August 25, 2019
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Withering Heights

Plagued by demolition, neglect, and accelerating decline, the Washington Avenue Historic District is in jeopardy of losing the landmarks of our past
Indiana Landmarks staff member Stewart Sebree is spearheading the effort to save this historic home at 620 Washington Ave.

Kerry Postlewaite measures progress in his neighborhood in small but significant changes. Last year the decision by his next-door neighbor to invest in a new roof made Postlewaite “a very happy man.” The new roof stands out, given that several homes surrounding his have roofs with gaping holes, tumbling chimneys, rotting porches, or broken windows.

But Postlewaite stands outside the door of his home on Washington Avenue and is optimistic. Two dilapidated homes south of his were torn down last year by the city, ridding his block of a notorious crack house as a result. “The neighborhood still has a long way to go,’’ says Postlewaite, a 30-year-old carpenter. “But I see progress. I used to be approached by hookers every other day. It’s been four or five months since that’s happened.”

The evidence of progress isn’t just the fact that the nearby vacant grocery store has been bought by Downtown entrepreneur Tim Mills with plans to transform it into a high-end catering center. Nor is it the fact that two homes on his block have been transformed from multi-unit apartment houses into duplexes for middle-income residents, a move mirrored throughout the neighborhood. And, it’s not even the news that the city has declared a portion of Postlewaite’s neighborhood a “redevelopment zone” as a first major step into turning it into an artists’ colony.

For Postlewaite, who bought his house a few years ago after the city’s building inspector condemned it, the best evidence of progress may be just a block away on Second Street, along the southern border of the Washington Avenue Historic District. It’s the home of Mike Martin, who bought the near-collapsing century-old structure in 1991 for $11,000. Martin spent years restoring the house in his off-work hours, investing money and sweat-equity gutting and then rebuilding the structure, which needed, among other things, 5,000 bricks and 57 floor joists replaced. In early April, when Martin invested in another neighborhood property, he had his home appraised before putting it on the market. The listing price? $324,900.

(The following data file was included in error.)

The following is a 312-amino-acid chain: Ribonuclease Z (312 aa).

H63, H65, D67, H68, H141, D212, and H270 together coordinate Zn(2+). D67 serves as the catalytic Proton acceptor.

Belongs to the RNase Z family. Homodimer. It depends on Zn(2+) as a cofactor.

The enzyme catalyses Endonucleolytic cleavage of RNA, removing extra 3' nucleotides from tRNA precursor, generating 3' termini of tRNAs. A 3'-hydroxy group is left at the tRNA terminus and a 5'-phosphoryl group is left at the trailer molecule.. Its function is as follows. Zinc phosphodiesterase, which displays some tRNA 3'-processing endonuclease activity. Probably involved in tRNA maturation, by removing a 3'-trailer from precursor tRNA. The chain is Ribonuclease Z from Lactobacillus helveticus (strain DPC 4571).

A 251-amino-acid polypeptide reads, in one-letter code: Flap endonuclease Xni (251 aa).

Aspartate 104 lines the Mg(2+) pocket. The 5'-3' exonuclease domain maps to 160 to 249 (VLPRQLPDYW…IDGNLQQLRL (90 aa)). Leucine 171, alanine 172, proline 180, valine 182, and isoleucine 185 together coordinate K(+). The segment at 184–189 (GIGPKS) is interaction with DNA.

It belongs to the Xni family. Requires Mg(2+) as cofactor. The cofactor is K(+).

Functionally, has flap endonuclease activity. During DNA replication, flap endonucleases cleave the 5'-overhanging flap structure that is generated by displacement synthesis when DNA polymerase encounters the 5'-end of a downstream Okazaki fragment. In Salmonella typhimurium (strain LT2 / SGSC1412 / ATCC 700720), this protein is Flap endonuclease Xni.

The figure bolsters Postlewaite’s optimism and pleases Martin, who remembers a discouraging moment early in the renovation, when he tumbled from second-story scaffolding after he was stung 22 times by hornets nesting in a rotting window frame. “It takes somebody with a lot of energy to take on one of these houses,” says Martin. “But it also takes somebody with some vision. Somebody who can walk into one of these houses and imagine the grandeur that was once there.”

It will take more than energy and  vision to save the Washington Avenue Historic District, city officials say. Earlier this year, the Historic Landmarks Foundation of Indiana named the district to its annual “10 Most Endangered” list of significant Hoosier landmarks in jeopardy—marking it on the verge of extinction—and vows to keep it there until it’s saved or deteriorates beyond hope. Foundation officials say the neighborhood was chosen among hundreds of threatened landmarks in Indiana because it is plagued by demolition, neglect, and accelerating decline.

That’s the bad news. The good news is that the list calls renewed attention to what was once one of the city’s most prosperous neighborhoods. Evansville Mayor Jonathan Weinzapfel lobbied to put the neighborhood on the list, hoping it would serve as a call for community action to save a defining chapter in Evansville’s history.

The district, bounded roughly by Madison and Grand Avenues and East Gum and Parrett Streets, sprang up in the late 19th century, during an economic boom here when the population went from 29,200 in 1880 to more than 59,000 by 1900. The growth, according to an 1889 history book, marked the transformation of Evansville “from a humble hamlet of (founder) Hugh McGary into one of the leading manufacturing cities in the United States.”  (Continued on Page 2)


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